My grade 5 students are gathered at the carpet area. I am dressed as a giant purple bell with a tinsel wig and sparkly Wizard of Oz shoes. There are cats and pirates and ghastly ghouls. It's Halloween Day, and we are exploring the metacognitive power of asking questions while you read.
I read aloud from Christopher Phillips' The Philosophers' Club (a wonderful book for kids about how to ask big questions in a meaningful way) and we generate questions: Which came first, the chicken or the egg? What is philosophy? What is violence? These kids are fantastic at wondering about the world they are beginning to enter as pre-teenagers. Big ideas spark more questions and the kids call out all kinds of questions. I read: “Is it possible to be happy and sad at the same time?” and a voice asks, “Can you change from a boy to a girl?”
Maybe it's the tinsel hair, the other worldliness of the day, but there aren't gales of laughter. Suddenly my morning is a whole lot more interesting.
I could ignore the question, but it is a fair and important question, and deserves a fair and important response.
As teachers we make choices every day. What we leave in a lesson, what we take out. What we make time for, what we make disappear.
“Why, yes, a person can change from a boy to a girl, but it's not like someone just wakes up one morning and says, ‘Hey, I think I'll become a girl today.’”
Opening a Discussion About Transgender People
And so begins our discussion about transgender people. We begin to talk about what a serious decision that would be, how hard it must be to be in the wrong body, and how we hope that there would be people around who can accept you for who you really are. I have a good friend who first entered my life as a woman but who is now a man and very active in transgender politics. I mention that, if my friend was to come visit, the students would have no idea he had not always been a he.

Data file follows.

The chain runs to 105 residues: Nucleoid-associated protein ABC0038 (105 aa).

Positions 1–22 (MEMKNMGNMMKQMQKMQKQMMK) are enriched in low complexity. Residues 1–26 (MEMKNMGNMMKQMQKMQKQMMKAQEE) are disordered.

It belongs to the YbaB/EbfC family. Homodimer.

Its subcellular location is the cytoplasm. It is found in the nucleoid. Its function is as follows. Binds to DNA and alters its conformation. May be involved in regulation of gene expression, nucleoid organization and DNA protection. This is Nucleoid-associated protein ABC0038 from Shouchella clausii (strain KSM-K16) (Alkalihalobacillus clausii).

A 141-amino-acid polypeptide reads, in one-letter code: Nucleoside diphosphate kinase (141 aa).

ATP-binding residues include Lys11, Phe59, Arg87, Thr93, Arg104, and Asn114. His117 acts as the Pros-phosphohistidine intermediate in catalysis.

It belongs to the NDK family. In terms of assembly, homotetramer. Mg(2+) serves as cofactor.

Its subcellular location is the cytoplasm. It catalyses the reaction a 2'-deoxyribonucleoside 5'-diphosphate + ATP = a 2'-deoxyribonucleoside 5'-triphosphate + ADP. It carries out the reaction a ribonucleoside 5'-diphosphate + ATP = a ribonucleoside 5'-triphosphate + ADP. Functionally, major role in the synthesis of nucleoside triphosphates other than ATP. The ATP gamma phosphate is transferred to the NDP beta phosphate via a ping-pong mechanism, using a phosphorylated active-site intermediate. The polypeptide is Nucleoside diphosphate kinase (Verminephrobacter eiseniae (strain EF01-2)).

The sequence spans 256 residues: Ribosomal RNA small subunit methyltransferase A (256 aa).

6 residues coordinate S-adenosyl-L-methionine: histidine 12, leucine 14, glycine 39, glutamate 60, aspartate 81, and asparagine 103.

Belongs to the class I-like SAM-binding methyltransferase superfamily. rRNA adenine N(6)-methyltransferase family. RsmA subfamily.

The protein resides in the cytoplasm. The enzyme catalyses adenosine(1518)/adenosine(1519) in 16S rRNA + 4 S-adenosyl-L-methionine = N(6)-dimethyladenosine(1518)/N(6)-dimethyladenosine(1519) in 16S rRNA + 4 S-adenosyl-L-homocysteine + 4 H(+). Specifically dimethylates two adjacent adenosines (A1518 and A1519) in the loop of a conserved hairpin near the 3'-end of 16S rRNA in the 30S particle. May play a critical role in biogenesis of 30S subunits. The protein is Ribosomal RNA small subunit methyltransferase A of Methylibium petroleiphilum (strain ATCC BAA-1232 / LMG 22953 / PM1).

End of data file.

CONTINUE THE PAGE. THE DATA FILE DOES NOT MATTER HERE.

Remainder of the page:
We talk about how long the process can take. My friend didn't make the decision overnight. Life as a teenager had been hell. He'd left home early, attempted suicide, and lived a pretty transient life. It wasn't until he was in his late 20s and ended up in Vancouver that he finally made the transition.
Suddenly a small pirate in the group pipes up that she, too, knows someone who used to be a girl but is a boy now—a family friend back in her home country of El Salvador. In still-hesitant English she explains that the biggest problem he had was his boobies, and that he had to bind them. What is most astonishing at this moment is that not one of my 9- and 10-year-olds giggles at the term “booby,” which under usual circumstances could have had them rolling on the floor. Instead they ask:
“What did he have to do?”
“Did it hurt?”
“Was it hard?”
“Did his friends still stay his friends?”
“What did his family say?”
“Can you tell?”
“Does he have a penis?”
“What about a beard?”
And what started as a language lesson became a life lesson.
Getting Comfortable Teaching About Sexuality and Gender
Could a discussion occur like this just out of the blue in any classroom? Certainly the question could but I would argue that the discussion might not. And that is a shame. It is a shame for the students in our classes who are questioning, trying to figure out who they are, and how they fit in this world. We need to open up the doors to talk about gender, sexuality, sexual identity, and acceptance of people for who they are.
But there are many barriers that get in the way: Fear that a parent will make a complaint. Fear that we are crossing some boundary of religious beliefs, fear that we don't know all the answers, fear of straying from the plan for the day, fear of straying from the curriculum.
One reason I was able to lead this discussion was that a year earlier, a group of educators working with the Vancouver Board of Education developed teaching materials to address new curriculum learning outcomes around puberty. It's called Growing Up: Teaching Sexual Health. When a flier advertised a two-day professional development for grade 5 teachers, I signed up. I was in the pilot group to test-drive the materials in my class.
It was an interesting year. I invited two volunteers from Options for Sexual Health (a nonprofit that was part of the curriculum planning process) to come work with me and my students. I jumped at the chance to have them help teach a section of the curriculum on reproductive body parts. During our time in small groups, a student asked how the penis and vagina meet. Tara, one of the volunteers, addressed it matter-of-factly and succinctly, and the group work continued.